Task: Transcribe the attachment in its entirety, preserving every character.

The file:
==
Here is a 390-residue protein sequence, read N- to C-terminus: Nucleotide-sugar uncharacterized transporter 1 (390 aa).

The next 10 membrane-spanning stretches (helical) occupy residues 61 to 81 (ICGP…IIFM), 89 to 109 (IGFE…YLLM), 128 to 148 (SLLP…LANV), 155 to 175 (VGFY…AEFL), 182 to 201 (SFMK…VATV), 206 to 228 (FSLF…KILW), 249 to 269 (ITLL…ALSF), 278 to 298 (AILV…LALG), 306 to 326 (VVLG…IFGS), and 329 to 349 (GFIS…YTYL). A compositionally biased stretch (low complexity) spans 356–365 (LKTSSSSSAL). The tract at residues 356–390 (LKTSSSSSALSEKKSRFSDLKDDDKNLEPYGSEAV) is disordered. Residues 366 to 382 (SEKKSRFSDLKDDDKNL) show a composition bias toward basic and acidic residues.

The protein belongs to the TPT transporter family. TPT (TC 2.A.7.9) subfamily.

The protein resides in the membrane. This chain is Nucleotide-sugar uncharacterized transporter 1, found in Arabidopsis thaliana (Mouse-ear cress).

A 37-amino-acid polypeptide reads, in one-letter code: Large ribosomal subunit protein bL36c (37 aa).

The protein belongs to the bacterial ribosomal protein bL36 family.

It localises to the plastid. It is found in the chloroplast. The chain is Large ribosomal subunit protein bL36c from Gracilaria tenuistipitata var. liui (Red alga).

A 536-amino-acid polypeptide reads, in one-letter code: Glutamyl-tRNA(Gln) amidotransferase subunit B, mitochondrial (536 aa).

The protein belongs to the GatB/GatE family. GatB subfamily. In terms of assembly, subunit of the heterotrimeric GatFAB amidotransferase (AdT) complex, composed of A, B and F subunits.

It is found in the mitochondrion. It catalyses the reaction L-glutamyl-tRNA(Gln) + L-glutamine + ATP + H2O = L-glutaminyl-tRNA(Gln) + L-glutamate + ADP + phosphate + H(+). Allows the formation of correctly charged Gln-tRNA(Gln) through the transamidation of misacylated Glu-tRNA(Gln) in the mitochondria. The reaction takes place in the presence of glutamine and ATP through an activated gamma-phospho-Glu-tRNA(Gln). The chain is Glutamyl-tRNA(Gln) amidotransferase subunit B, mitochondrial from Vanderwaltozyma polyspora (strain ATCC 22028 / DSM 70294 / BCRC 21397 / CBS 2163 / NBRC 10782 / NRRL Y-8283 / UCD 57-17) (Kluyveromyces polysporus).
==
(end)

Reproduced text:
Here is a 390-residue protein sequence, read N- to C-terminus: Nucleotide-sugar uncharacterized transporter 1 (390 aa).

The next 10 membrane-spanning stretches (helical) occupy residues 61 to 81 (ICGP…IIFM), 89 to 109 (IGFE…YLLM), 128 to 148 (SLLP…LANV), 155 to 175 (VGFY…AEFL), 182 to 201 (SFMK…VATV), 206 to 228 (FSLF…KILW), 249 to 269 (ITLL…ALSF), 278 to 298 (AILV…LALG), 306 to 326 (VVLG…IFGS), and 329 to 349 (GFIS…YTYL). A compositionally biased stretch (low complexity) spans 356–365 (LKTSSSSSAL). The tract at residues 356–390 (LKTSSSSSALSEKKSRFSDLKDDDKNLEPYGSEAV) is disordered. Residues 366 to 382 (SEKKSRFSDLKDDDKNL) show a composition bias toward basic and acidic residues.

The protein belongs to the TPT transporter family. TPT (TC 2.A.7.9) subfamily.

The protein resides in the membrane. This chain is Nucleotide-sugar uncharacterized transporter 1, found in Arabidopsis thaliana (Mouse-ear cress).

A 37-amino-acid polypeptide reads, in one-letter code: Large ribosomal subunit protein bL36c (37 aa).

The protein belongs to the bacterial ribosomal protein bL36 family.

It localises to the plastid. It is found in the chloroplast. The chain is Large ribosomal subunit protein bL36c from Gracilaria tenuistipitata var. liui (Red alga).

A 536-amino-acid polypeptide reads, in one-letter code: Glutamyl-tRNA(Gln) amidotransferase subunit B, mitochondrial (536 aa).

The protein belongs to the GatB/GatE family. GatB subfamily. In terms of assembly, subunit of the heterotrimeric GatFAB amidotransferase (AdT) complex, composed of A, B and F subunits.

It is found in the mitochondrion. It catalyses the reaction L-glutamyl-tRNA(Gln) + L-glutamine + ATP + H2O = L-glutaminyl-tRNA(Gln) + L-glutamate + ADP + phosphate + H(+). Allows the formation of correctly charged Gln-tRNA(Gln) through the transamidation of misacylated Glu-tRNA(Gln) in the mitochondria. The reaction takes place in the presence of glutamine and ATP through an activated gamma-phospho-Glu-tRNA(Gln). The chain is Glutamyl-tRNA(Gln) amidotransferase subunit B, mitochondrial from Vanderwaltozyma polyspora (strain ATCC 22028 / DSM 70294 / BCRC 21397 / CBS 2163 / NBRC 10782 / NRRL Y-8283 / UCD 57-17) (Kluyveromyces polysporus).